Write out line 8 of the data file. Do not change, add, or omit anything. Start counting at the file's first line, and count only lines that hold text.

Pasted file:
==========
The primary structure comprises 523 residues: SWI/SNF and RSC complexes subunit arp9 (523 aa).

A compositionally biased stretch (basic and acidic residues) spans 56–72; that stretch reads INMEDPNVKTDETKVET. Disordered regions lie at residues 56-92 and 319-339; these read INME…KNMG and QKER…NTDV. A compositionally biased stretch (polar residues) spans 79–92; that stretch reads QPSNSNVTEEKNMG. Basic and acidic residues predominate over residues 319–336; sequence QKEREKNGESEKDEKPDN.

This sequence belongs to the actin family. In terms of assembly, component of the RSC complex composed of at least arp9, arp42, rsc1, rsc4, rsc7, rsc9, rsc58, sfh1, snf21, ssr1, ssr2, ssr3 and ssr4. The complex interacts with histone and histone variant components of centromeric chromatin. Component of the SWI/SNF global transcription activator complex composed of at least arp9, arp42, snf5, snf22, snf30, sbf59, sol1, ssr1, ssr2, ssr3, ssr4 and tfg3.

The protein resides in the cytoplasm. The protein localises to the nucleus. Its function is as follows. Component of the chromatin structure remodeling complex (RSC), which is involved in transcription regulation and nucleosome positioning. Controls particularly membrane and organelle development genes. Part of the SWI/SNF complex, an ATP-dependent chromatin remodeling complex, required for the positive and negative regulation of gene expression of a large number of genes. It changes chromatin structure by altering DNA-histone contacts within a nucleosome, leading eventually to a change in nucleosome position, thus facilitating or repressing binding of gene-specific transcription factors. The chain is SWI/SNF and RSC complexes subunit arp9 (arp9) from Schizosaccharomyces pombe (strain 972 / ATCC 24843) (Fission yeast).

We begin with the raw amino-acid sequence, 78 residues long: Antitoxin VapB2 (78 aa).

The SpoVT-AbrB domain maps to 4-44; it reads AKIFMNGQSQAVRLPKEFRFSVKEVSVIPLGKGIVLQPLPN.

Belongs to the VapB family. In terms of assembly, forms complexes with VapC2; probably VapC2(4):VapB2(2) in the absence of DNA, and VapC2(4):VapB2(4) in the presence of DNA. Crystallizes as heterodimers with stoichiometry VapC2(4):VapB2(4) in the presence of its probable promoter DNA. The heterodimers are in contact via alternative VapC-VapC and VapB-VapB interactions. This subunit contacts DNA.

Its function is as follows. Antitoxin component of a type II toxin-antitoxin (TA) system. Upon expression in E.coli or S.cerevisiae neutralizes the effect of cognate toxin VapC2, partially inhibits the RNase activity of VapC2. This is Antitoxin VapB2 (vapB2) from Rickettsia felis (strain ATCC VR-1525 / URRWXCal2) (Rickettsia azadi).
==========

Its function is as follows. Antitoxin component of a type II toxin-antitoxin (TA) system. Upon expression in E.coli or S.cerevisiae neutralizes the effect of cognate toxin VapC2, partially inhibits the RNase activity of VapC2. This is Antitoxin VapB2 (vapB2) from Rickettsia felis (strain ATCC VR-1525 / URRWXCal2) (Rickettsia azadi).